Halong Bay

It’s synonymous with Vietnam, this picture perfect wonder of towering limestone karsts rising out of emerald green waters that is not only one of the New Seven Wonders of the World, but also a UNESCO World Heritage Site.

Although Halong Bay was formed due to geological processes over billions of years, Vietnamese legend has it that dragons helped defend the country from would-be invaders and emeralds spilling from their mouths formed the islands that dot the bay.  “Ha LongBay  literally means the bay of the descending dragon.

It’s breathtaking even in overcast conditions and spending a night on board a junk in the Bay is a must when visiting northern Vietnam.

I couldn’t help feeling though that despite being regulated, there are too many boats in the Bay at any given time and I worry about he long-term environmental impact.  A few plastic bags and bottles floating in the water reinforced this as we moved through the waters slowly to explore a magnificent cave.

That said, life on the water is fascinating to experience, from the houseboats and fisherfolk to the floating peddlars.



The not so Blood Blue Supermoon

The rare phenomenon last seen in 1866 was visible predominantly in the northern hemisphere on Wednesday night.  By the time we went into night in Cape Town, the alignment needed for the triple lunar effect* to be experienced had passed, but it was still amazing to witness the big bold orb in the sky.



* A super moon, a blue moon and a blood moon coinciding.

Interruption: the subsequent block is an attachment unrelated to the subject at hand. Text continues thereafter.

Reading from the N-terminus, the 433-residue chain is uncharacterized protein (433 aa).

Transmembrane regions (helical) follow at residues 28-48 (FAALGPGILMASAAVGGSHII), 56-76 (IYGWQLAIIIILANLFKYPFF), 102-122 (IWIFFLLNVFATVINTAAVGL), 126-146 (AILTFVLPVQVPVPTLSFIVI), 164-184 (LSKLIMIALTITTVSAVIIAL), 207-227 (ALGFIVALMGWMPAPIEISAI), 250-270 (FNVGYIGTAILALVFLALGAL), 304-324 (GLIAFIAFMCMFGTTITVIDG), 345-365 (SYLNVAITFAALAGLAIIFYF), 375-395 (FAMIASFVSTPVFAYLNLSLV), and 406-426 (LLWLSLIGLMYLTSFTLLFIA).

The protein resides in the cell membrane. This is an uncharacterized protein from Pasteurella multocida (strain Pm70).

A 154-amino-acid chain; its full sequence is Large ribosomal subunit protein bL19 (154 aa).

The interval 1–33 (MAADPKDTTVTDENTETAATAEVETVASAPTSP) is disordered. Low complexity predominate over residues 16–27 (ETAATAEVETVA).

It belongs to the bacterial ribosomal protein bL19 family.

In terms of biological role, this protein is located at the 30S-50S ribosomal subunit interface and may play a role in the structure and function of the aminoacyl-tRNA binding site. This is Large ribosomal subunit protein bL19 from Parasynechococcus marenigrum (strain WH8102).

Waiting for the Moon

A lone musician on the quay in Kalk Bay harbour, waiting for the Supermoon to rise over False Bay.


The Shack on the Shoreline

I’ve been fascinated by this humble fishing shack right next to the water’s edge between Glencairn and Simonstown for some time now.

What I didn’t realise when I spotted it from the road was that the southbound train from Cape Town to Simonstown runs right past, about a metre away from the actual dwelling.  I wonder if the whole place rattles like mad?


The Promise of Rain

We had some much-needed and long awaited rain this weekend.  It was nowhere near enough to make even the slightest impact on Cape Town’s horribly low dam levels, but it was very very welcome.

A few weeks back I headed out to Simonstown in the evening to photograph some fishing boats on the shoreline at sunset.

I was met with pastel skies and some whisps of moody cloud that hinted at rain …..

….. and a gorgeous Pittie called “Buddy” who was in and out of the surf even though the wind was whipping around and the water was icy.

Such simple pleasures are the real treasure 🙂


Back to the Lighthouse (again)

Slangkop Lighthouse is like a colossal magnet the way it keeps pulling me back to try and capture the perfect shot.  I should have waited until there were dramatic clouds and a blazing autumn sky to photograph, but this iconic landscape still gives me something different every time I drive there at sunset.


Seapoint as night falls

It’s a little grainy as I took the shot without a tripod in very low light conditions, but the lights of Seapoint are so amazing to see at sunset, it would be a shame not to share.  Taken from the foothills of Signal Hill.


Into the Sun

Autumn sunset off Kommetjie.  I caught the ship sailing into the glowing orb as it was about to dip below the horizon.


Slowing down time …..

Occasionally we all need to turn things down a notch or two.  To take time out to smell the flowers as it were.  Or in this case, to switch to super slow shutter speeds to catch the Kalk Bay harbour sentinels flashing simultaneously.


It isn’t as easy as it might look as the lighthouses aren’t synchronised, but in doing so, I also managed to capture my first ever “misty wave action” effect 🙂